The other thing to understand about Bhimsen is that there is no room in it for the supernatural or the divine; everything is explained in strictly realist terms. Thus, when the young Bhima is poisoned by Duryodhana, he doesn’t enter a magical snake kingdom at the bottom of the river and receive nectar that will grant him the strength of 8,000 elephants – instead he meets a tribe of Nagas, who heal and fortify him before sending him back home. Most of the “rakshasas”, such as Bhima’s wife Hidimbi and son Ghatotkacha, are similarly tribal-folk, people who exist on the fringes of the kingdoms that make up the narrative (and who are not particularly well-treated by the epic’s conventional heroes). Karna’s “Shakti”, the irresistible, one-use-only weapon supposedly gifted to him by Indra, is described with careful realism as an arrow that contains freshly extracted snake venom, therefore guaranteed to kill (and not replaceable because the warrior would have to carry a basket of live snakes around with him on his chariot!).
There are references to the Pandavas being the sons of Gods, but in his brusquely pragmatic way Bhima de-mythologises himself and everyone else, dismissing the bards’ songs as fanciful public relations exercises. (I could never listen to balladeers sing of my battle against Bakan without feeling the urge to laugh out loud. They called him an asura and invested him with all kinds of magical powers... but the battle itself was merely a matter of killing someone who needed it – a quick, clean kill with nothing to recommend it in terms of strategy and tactics.) Towards the end of the story, his mother Kunti even tells him about the human men who fathered her sons.
What this approach does is to flesh out the quotidian aspects of the great epic, making it more relevant to readers who don’t think of mythology as literal truth (and who aren’t very interested in its religious significance) but read it for what it tells us about human beings and their conflicts, about the everyday bustle of life. But it would be a mistake to think of Bhimsen as a radical, new-fangled attempt to “modernise” or “deconstruct” the Mahabharata. In fact, it draws on the earliest forms of the epic poem – notably the much shorter text called the “Jaya”, which we know about largely through references in other ancient literature, such as Bhasa’s plays, written around the 3rd century AD. In the afterword to Randaamoozham, Nair wrote that he stayed philosophically anchored to this “original version” throughout.
This is not to say that a minimalist Mahabharata is intrinsically more worthy or valid than the grander, more fantastical one that most readers are familiar with. Both have their uses and both have something to tell us about the long, fascinating process by which myths are generated and regenerated over time. But at a time when religious fundamentalism has become almost fashionable, when some people take chauvinistic pride in the idea that a sacred text has existed in exactly the same form for thousands of years, it’s important not to forget how old stories grow and change over time. After all, Randaamoozham is also a reminder that the particulars of myths vary as you travel from one part of this vast country to another. “MT brought to his narrative a Kerala-centric appreciation of interpersonal relationships within a rigidly hierarchical family structure, such as that of the Nair tharavad where the pre-eminence of the eldest male is the guiding rule,” says Panicker. This informs the relationship between Yudhisthira and the other Pandava brothers.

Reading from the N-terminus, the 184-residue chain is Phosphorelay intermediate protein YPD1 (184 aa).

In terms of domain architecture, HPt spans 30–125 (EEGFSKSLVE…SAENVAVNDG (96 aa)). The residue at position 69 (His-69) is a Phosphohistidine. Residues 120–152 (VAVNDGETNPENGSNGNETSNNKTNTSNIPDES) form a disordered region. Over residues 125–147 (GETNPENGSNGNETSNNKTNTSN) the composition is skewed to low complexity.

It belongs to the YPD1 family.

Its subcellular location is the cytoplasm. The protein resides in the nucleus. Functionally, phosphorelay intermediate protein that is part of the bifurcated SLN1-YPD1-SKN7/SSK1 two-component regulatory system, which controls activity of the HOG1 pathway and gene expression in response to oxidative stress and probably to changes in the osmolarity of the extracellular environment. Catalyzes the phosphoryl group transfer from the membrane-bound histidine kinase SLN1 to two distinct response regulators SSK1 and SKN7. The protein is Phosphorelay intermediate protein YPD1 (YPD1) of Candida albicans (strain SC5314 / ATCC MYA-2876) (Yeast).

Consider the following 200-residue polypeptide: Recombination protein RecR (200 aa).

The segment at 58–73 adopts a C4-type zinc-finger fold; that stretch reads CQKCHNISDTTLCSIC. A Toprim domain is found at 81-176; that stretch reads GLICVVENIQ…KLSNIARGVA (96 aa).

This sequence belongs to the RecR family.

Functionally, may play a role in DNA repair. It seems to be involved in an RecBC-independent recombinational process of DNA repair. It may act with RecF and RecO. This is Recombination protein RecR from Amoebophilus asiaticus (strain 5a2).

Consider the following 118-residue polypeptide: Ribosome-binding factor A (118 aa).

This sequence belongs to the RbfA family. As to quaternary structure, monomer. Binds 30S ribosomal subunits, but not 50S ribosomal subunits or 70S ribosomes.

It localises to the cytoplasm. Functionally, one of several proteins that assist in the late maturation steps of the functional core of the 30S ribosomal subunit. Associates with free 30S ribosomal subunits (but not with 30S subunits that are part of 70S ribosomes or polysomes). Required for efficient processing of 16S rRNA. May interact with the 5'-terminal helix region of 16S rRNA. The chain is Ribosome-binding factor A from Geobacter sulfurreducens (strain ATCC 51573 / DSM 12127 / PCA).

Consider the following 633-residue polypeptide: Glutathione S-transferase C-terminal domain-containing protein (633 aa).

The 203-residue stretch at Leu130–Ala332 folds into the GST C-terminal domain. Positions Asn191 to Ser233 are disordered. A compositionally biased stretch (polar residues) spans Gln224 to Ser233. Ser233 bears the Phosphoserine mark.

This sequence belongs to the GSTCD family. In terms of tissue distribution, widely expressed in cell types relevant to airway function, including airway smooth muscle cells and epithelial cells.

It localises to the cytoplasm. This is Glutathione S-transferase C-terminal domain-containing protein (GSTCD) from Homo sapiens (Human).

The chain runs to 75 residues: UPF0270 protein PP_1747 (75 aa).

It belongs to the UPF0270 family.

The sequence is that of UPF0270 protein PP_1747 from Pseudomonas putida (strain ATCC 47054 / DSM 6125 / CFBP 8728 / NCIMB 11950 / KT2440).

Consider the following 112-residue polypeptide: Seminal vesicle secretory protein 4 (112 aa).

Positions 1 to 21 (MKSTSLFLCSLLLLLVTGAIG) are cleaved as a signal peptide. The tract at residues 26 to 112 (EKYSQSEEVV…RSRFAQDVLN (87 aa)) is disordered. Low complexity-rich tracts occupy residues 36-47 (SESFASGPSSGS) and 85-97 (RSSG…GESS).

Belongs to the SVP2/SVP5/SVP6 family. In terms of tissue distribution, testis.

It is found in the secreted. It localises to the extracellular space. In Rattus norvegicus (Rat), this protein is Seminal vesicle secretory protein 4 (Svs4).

In her excellent book The Hindus: An Alternative History, the Sanskrit scholar Wendy Doniger explores the vitality of Hinduism and the fact that its major texts have been subject to reinterpretation over the centuries, not set in stone. There is no better example of this than the Mahabharata, and Bhimsen is a worthy addition to the ever-growing canon of this dynamic epic – as well as a fine tribute to a modern classic of regional literature.
The complete text of Bhimsen is available here.
[Will soon put up the text of an email conversation I had with Prem about Bhimsen. Meanwhile, on a related but much lighter note, some old posts about Ekta Kapoor’s delightfully muddle-headed Kahaani Hamaari Mahabharat Ki, which was telecast for a few months last year before it died with the channel it was on: The tattoo menace, The squabbling sutradhaars, More on Vyasa and Ganesha, Little princes with big pecs, Low comedy from the Dwapara Yuga]